The greatest danger to Christianity is, I contend, not heresies, heterodoxies, not atheists, not profane secularism – no, but the kind of orthodoxy which is cordial drivel, mediocrity served up sweet. There is nothing that so insidiously displaces the majestic as cordiality. Perpetually polite, so small, so nice, tampering and meddling and tampering some more – the result is that majesty is completely defrauded – of course, only a little bit. And right here is the danger, for the infinite is more disposed to a violent attack than to becoming a little bit degraded – amid smiling, Christian politeness. And yet this politeness is what our Christianity amounts to. But the very essence of Christianity is utterly opposed to this mediocrity, in which it does not so much die as dwindle away. Today’s orthodoxy essentially has its abode in the cordial drivel of family life. This is utterly dangerous for Christianity. Christianity does not oppose debauchery and uncontrollable passions and the like as much as it is opposes this flat mediocrity, this nauseating atmosphere, this homey, civil togetherness, where admittedly great crimes, wild excesses, and powerful aberrations cannot easily occur – but where God’s unconditional demand has even greater difficulty in accomplishing what it requires: the majestic obedience of submission. Nothing is further from obeying the either/or than this sweet family drivel. Consider what Christ thinks about mediocrity! When the apostle Peter, for instance, with good intentions wanted to keep Christ from being crucified, Christ answered: “Get behind me, Satan! You are an offense to me” (Mk. 8:33). In the world of mediocrity in which we live it is assumed that only crackpots, fanatics, and the like should be deplored as offensive, as inspired by Satan, and that the middle way is the right way, the way that alone is exempted from any such charge. What nonsense! Christ is of another mind: mediocrity is the worst offense, the most dangerous kind of demon possession, farthest removed from the possibility of being cured. To “have” religion on the level of mediocrity is the most unqualified form of perdition.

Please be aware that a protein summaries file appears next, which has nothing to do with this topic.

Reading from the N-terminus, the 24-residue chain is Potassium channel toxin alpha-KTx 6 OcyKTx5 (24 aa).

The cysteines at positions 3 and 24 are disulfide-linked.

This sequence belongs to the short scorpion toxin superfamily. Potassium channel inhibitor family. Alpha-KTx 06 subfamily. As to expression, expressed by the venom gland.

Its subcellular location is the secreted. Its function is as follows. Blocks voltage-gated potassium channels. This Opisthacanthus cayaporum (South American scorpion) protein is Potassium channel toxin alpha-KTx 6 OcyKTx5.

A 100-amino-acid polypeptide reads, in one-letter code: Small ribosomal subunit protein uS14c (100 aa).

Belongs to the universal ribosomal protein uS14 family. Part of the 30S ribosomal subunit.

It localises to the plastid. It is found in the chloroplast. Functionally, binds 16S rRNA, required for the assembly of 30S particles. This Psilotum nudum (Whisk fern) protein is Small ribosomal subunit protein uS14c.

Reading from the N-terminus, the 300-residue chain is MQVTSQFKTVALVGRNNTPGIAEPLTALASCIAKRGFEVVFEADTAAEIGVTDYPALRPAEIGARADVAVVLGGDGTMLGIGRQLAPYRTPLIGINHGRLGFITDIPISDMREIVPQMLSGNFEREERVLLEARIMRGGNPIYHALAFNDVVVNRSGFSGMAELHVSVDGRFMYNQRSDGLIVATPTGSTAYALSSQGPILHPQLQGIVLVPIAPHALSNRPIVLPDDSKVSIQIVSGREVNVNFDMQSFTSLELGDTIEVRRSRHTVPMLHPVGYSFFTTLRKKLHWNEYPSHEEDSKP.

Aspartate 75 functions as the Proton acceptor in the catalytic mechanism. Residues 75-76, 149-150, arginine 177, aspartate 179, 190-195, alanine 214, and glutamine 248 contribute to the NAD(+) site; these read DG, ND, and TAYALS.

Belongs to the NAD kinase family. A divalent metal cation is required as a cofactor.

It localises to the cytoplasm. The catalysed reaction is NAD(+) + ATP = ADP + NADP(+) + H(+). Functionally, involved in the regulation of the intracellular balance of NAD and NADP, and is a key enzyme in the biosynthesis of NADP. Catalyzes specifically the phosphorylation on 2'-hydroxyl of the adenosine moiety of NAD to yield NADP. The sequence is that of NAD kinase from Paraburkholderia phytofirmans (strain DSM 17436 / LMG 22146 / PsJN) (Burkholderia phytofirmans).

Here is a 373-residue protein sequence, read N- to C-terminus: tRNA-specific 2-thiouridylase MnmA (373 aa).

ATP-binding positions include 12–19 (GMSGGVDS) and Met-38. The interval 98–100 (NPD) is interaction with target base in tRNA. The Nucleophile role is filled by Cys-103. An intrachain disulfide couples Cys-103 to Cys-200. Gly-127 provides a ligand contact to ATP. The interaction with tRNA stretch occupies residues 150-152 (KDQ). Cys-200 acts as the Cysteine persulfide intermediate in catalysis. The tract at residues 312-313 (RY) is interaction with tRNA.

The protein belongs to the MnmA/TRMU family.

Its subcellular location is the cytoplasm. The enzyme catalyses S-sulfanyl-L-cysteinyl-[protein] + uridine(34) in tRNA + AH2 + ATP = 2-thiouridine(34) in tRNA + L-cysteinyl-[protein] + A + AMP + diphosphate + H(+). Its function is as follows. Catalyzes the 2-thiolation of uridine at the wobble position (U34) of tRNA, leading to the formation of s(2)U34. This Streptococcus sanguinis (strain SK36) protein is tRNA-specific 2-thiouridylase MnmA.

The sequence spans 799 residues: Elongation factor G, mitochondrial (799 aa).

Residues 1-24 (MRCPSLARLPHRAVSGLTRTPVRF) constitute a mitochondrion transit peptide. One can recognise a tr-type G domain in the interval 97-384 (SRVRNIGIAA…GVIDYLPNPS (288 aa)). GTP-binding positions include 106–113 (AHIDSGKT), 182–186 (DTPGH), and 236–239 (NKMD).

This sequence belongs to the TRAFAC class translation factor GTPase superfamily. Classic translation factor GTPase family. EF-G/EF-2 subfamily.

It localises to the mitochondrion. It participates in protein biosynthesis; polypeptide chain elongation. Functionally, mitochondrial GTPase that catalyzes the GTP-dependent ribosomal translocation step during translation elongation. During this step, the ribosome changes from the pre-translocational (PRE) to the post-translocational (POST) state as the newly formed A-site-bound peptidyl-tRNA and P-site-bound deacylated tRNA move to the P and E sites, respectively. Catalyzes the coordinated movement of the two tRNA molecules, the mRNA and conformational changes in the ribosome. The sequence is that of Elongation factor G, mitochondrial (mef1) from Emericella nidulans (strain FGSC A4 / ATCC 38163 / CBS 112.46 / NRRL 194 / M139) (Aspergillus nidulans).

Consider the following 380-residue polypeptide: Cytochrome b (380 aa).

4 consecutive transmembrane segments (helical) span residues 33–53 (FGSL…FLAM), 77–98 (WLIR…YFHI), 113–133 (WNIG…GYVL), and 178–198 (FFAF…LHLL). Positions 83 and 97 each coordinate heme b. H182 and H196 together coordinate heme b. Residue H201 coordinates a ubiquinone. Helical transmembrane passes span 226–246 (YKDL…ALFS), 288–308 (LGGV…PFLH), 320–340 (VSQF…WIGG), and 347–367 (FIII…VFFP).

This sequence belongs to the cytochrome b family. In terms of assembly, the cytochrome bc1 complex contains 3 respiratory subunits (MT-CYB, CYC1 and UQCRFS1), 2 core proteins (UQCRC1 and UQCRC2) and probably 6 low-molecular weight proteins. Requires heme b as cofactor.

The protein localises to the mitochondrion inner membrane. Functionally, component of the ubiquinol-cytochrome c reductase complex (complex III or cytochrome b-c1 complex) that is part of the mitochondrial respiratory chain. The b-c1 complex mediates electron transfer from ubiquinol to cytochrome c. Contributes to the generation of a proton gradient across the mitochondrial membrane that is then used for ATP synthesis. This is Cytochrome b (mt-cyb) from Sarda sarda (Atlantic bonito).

The advantages and benefits of earthly life are bound up in mediocrity. But genuine religion has an inverse relationship to the finite. Its aim is to raise human beings up so as to transcend what is earthly. It is a matter of either/or. Either prime quality, or no quality at all; either with all your heart, all your mind, and all your strength, or not at all. Either all of God and all of you, or nothing at all! We clever humans, however, prefer to treat faith as if it were something finite, as if it were something for the betterment and enjoyment of temporal life. It is supposed to bring us meaning and fulfillment, happiness and direction. This kind of religion is nothing but a deception. If you were honest and if you would look at it more closely, you would see that this really is contempt for religion, a dangerous and culpable irreligion. True faith insists on being an either/or. To treat it as if it were like drink and food is fundamentally to scorn it. But this is precisely the way of mediocrity. (Soren Kierkegaard Spiritual Provocations, Ch. 4, “‘The Greatest danger’, pp.16-18)
Artwork Source: Wikimedia Commons, public domain. Elijah’s challenge of “the 450 prophets of Baal and the 400 prophets of Asherah who eat at Jezebel’s table” (1 Kings 18:19) is depicted in two scenes on the walls of the third-century C.E. synagogue at Dura-Europos in modern Syria.